April 4, 2014

Pass the Salt

Good news, salt lovers: A huge study has found that reducing sodium intake, even to recommended levels, can be bad for your health.

We are all so used to hearing that we need to reduce our salt intake that it is likely to come as a shock to learn that this may not be true. A new study published in the American Journal of Hypertension offers good news for all those who love salt — or at least love what salt does to make things taste better.

The large study found evidence that the amount of salt most Americans consume daily actually appears to be associated with better health outcomes than the fairly low levels currently recommended by the CDC. Those levels are now being viewed by many scientists as excessively and unrealistically low.

Most Americans consume about 2,600 to 5,000 mg of sodium per day. The Centers for Disease Control recommends healthy individuals under 50 years old take in fewer than 2300 mg/day. For those over 50, the number is even lower — less than 1500 mg/day.

The amount of salt most Americans take in daily actually appears to be associated with better health outcomes than the fairly low levels currently recommended by the CDC.

The findings of the study, a meta-analysis of 25 individual studies which measured results from over 274,683 individuals, support those of a 2013 Institute of Medicine report, which cast doubt on the current CDC recommendations but stopped short of establishing a specific optimum range of intake.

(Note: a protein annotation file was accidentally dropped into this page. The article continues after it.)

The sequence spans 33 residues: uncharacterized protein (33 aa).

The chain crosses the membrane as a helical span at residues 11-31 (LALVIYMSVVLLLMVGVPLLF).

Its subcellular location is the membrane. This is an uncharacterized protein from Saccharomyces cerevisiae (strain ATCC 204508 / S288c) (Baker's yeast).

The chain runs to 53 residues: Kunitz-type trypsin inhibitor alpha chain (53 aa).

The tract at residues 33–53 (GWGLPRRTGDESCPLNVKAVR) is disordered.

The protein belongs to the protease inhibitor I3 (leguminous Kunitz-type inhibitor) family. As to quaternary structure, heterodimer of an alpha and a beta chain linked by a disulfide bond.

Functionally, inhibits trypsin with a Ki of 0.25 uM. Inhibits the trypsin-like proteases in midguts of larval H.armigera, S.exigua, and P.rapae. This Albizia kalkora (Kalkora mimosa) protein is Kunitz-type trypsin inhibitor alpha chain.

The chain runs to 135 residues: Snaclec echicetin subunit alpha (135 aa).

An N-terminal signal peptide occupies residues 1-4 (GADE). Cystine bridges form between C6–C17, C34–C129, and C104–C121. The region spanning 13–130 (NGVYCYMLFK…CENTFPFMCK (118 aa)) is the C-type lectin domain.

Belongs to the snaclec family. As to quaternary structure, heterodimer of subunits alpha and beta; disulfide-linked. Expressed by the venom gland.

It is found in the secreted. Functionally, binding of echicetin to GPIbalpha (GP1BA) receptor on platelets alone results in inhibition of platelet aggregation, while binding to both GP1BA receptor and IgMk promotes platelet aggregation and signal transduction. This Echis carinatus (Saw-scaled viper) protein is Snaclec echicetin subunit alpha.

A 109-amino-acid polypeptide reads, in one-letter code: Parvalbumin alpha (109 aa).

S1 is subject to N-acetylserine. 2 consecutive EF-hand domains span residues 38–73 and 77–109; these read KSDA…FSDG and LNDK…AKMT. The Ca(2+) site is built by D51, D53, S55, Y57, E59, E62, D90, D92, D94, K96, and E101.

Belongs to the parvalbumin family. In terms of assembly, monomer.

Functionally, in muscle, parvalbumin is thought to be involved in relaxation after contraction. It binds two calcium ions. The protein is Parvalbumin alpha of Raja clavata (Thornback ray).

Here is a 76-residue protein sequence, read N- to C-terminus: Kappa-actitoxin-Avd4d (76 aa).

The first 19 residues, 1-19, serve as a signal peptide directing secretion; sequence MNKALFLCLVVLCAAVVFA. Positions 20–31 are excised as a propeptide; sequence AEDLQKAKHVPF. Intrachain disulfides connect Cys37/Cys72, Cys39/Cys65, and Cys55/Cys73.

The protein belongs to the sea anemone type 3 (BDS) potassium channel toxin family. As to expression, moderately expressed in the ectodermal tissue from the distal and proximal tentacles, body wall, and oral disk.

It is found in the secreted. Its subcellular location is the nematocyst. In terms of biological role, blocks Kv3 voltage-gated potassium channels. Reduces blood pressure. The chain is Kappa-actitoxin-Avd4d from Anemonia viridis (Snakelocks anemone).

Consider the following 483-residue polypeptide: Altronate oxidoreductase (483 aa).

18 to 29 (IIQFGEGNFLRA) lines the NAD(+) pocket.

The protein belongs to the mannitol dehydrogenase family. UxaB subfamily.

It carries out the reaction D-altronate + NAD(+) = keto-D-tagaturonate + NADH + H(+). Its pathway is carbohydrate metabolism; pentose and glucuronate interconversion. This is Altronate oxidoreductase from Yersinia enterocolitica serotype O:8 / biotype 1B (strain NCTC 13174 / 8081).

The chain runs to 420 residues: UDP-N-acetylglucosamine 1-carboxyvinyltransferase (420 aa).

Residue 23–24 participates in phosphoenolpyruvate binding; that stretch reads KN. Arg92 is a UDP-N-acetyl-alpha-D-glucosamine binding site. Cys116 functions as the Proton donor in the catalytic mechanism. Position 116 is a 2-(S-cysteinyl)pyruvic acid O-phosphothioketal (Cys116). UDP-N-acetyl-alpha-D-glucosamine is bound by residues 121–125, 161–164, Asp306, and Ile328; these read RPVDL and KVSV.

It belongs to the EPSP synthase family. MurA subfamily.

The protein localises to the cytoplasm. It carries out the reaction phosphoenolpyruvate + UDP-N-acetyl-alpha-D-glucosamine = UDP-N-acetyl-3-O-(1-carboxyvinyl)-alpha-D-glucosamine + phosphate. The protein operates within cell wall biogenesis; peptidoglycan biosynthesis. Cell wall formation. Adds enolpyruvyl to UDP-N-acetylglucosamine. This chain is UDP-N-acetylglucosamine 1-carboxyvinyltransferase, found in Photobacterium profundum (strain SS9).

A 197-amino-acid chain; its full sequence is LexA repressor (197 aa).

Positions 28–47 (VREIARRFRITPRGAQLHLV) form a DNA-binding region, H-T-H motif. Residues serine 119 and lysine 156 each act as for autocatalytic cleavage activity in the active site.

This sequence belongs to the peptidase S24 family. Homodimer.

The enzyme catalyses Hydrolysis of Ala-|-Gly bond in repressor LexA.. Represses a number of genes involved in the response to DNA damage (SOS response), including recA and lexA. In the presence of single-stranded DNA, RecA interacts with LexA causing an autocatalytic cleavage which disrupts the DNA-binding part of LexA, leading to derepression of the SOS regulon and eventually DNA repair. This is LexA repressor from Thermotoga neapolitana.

“The good news is that around 95% of the global population already consumes within the range we've found to generate the least instances of mortality and cardiovascular disease.” Dr. Niels Graudal, the study's lead author and a researcher at the University of Copenhagen Hospital in Denmark and a committee member at the Institute of Medicine said in a statement. He believes the results should encourage health agencies to revise the recommended range for sodium consumption upward.

Like that of many other nutrients, salt intake's relation to health follows a U-shaped pattern, meaning that consuming excessively high or low amounts of sodium — far outside the 2600 to 5000 mg/day range — is associated with a higher risk of death.

There appeared to be no clear optimal level for health. As long as a person's salt intake remained within the ideal range (2,645 – 4,945 mg/day), there was little variation in individuals' health.

The findings don't mean it's a good idea to indulge on nacho chips, but you can use the news to make eating better easier. Grab some salted nuts; go ahead and salt your salads, green beans and other veggies so you enjoy and eat them more.

The study is published in The American Journal of Hypertension.
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